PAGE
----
India’s engagements in the emerging Indo-Pacific security architecture should be reexamined to reflect new regional realities.
While the Trump administration’s efforts to get tough on Pakistan face challenges and potential dangers, the change in stance signals a new political will to pursue previously untried measures which offer some hope of success.
The Korean Peninsula is a large source of volatility in the geopolitical situation of East Asia.
As China is increasingly able to match its supportive statements with actual resources to reduce Nepal’s reliance on India, Kathmandu will naturally be tempted to play off New Delhi against Beijing.
India must its increase its economic diplomacy and security cooperation with Afghanistan while countering the narrative that the success of the revised U.S. policy toward South Asia hinges on Kashmir.
U.S. President Donald Trump’s reset of Afghan strategy marks an important discontinuity in Washington’s approach to South Asia.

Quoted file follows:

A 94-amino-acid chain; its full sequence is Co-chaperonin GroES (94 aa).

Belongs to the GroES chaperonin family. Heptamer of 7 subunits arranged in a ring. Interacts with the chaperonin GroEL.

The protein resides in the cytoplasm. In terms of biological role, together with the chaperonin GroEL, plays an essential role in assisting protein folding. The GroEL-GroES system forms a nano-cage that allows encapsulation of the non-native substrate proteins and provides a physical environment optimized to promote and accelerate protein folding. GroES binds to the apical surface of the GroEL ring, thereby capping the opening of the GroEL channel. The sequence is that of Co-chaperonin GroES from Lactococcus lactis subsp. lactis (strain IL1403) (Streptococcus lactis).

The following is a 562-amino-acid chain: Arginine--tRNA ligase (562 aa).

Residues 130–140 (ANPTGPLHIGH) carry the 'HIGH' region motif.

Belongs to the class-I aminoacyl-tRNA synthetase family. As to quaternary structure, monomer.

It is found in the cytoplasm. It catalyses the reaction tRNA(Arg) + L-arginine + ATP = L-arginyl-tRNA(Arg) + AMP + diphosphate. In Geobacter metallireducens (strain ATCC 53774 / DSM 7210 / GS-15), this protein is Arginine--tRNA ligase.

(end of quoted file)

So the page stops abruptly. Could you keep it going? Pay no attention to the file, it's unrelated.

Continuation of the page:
The geopolitical legacies of Partition remain the biggest drag on India’s larger global aspirations. China has benefited from the division and its penetration of the subcontinent is becoming increasingly difficult to counteract.
Chinese military expenditure has gradually risen over the years along with its economy.
The tragedy of partition was compounded by the economic division of South Asia, an outcome that did not need to accompany the political separation. India’s efforts at regional economic integration will have implications for both peace and development.
The emerging concept of India as a “first responder” reflects the country’s growing capability and increasing willingness to assume the role of a leading power.